A jury found Defendant guilty of attempted second degree murder and theft of a firearm. Defendant was sentenced to twenty-five years for attempted second degree murder and ten years for theft of a firearm, to be served concurrently. Defendant appeals his convictions and sentences. For the following reasons, we affirm in part, amend in part, vacate in part, and remand in part.

         ERRORS PATENT

         In accordance with La.Code Crim.P. art. 920, all appeals are reviewed for errors patent on the face of the record. After reviewing the record, we find two errors patent concerning Defendant's sentences.

         Louisiana Revised Statute La.R.S. 14:27 provides, in pertinent part:

D. Whoever attempts to commit any crime shall be punished as follows:
(1)(a) If the offense so attempted is punishable by death or life imprisonment, he shall be imprisoned at hard labor for not less than ten nor more than fifty years without benefit of parole, probation, or suspension of sentence.

         Further, La.R.S. 14:30.1 provides, in pertinent part:

B. Whoever commits the crime of second degree murder shall be punished by life imprisonment at hard labor without benefit of parole, probation, or suspension of sentence.

         At sentencing, the trial court used the following language when sentencing Defendant:

I haven't heard any remorse, you know, and so, for the Theft of a Firearm, I'm sentencing you to 10 years[, and] for the Attempted Second Degree Murder, I'm sentencing you to 25 years. Those will run concurrently and you shall receive credit for time served. And this is a crime of violence.

         As to Defendant's sentence for attempted second degree murder, the trial judge made no mention of the statutorily mandated language that the sentence was to be served at hard labor without benefits. On its face, the sentence is illegally lenient. However, because it is mandatory for Defendant's sentence to be served at hard labor and without benefit of parole, probation, or suspension of sentence as provided by La.R.S. 14:27 and La.R.S. 14:30.1, we amend Defendant's sentence to provide that the sentence for attempted second degree murder is to be served at hard labor without benefit or parole, probation, or suspension of sentence. See State v. Matthew, 07-1326 (La.App. 3 Cir. 5/28/08), 983 So.2d 994, writ denied, 08-1664 (La. 4/24/09), 7 So.3d 1193.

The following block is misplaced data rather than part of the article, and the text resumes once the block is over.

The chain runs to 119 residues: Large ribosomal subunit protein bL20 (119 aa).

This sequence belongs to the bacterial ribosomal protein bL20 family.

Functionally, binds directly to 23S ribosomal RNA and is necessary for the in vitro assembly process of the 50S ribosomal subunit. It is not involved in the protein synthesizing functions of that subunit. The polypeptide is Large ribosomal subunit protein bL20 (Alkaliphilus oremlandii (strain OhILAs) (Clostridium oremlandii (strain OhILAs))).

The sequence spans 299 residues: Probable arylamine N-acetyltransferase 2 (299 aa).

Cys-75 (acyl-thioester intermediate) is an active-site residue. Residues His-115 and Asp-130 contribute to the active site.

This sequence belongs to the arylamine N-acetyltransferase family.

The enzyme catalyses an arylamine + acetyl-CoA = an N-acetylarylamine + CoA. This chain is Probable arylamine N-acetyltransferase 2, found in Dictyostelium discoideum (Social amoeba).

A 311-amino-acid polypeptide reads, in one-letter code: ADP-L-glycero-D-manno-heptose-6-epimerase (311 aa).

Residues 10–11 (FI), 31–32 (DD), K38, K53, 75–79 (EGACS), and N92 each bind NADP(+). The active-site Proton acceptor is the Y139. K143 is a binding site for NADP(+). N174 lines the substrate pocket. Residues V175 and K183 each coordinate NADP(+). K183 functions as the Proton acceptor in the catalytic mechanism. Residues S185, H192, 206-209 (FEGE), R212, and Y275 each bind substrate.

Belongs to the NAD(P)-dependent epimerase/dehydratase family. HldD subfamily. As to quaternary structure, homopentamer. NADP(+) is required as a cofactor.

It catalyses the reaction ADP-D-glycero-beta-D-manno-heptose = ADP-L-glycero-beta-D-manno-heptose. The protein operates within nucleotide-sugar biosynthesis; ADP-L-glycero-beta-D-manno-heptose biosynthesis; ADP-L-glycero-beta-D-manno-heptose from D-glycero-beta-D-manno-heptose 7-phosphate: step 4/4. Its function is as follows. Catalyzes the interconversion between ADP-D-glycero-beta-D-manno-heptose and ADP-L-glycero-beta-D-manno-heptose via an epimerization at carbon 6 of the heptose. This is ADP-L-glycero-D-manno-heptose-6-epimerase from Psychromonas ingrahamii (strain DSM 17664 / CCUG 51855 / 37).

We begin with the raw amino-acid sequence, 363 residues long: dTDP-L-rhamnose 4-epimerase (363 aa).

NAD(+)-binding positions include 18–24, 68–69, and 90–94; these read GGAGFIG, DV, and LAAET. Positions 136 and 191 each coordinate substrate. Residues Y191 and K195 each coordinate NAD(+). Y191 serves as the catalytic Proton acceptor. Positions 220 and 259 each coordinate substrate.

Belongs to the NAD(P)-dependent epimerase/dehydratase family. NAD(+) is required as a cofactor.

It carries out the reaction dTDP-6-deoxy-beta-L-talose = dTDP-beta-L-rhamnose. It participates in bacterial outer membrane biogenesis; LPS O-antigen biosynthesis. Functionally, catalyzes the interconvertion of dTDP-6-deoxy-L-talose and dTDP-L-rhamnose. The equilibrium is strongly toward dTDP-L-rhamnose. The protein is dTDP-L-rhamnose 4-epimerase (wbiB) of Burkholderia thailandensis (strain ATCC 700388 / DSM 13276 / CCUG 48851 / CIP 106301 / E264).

Second, the trial court did not specify whether Defendant's sentence for theft of a firearm is to be served with or without hard labor. Louisiana Revised Statutes 14:67.15 provides, in pertinent part, "For a first offense, the penalty for theft of a firearm shall be imprisonment with or without hard labor for not less than two years nor more than ten years, without the benefit of probation, parole, or suspension of sentence and a fine of one thousand dollars." Because the trial court did not specify whether the sentence for theft of a firearm was to be served with or without hard labor and such is optional by statute, Defendant's sentence for theft of a firearm is indeterminate. Likewise, the statutorily required language that "without the benefit of probation, parole or suspension of sentence and a fine of one thousand dollars" was not imposed. Louisiana Code of Criminal Procedure Article 879 requires the imposition of a determinate sentence. Therefore, we find that Defendant's sentence for theft of a firearm should be vacated, and the case remanded for resentencing with the trial court being instructed to specify whether the sentence is to be served with or without hard labor and to specify that the sentence be imposed without the benefit of probation, parole or suspension of sentence and a fine of one thousand dollars as required by the statute. See id; State v. Newton, 12-541 (La.App. 3 Cir. 2/13/13), 129 So.3d 25. See Matthew, 983 So.2d 994.

         ASSIGNMENT OF ERROR ONE

         In Defendant's first assignment of error, he challenges the sufficiency of the ...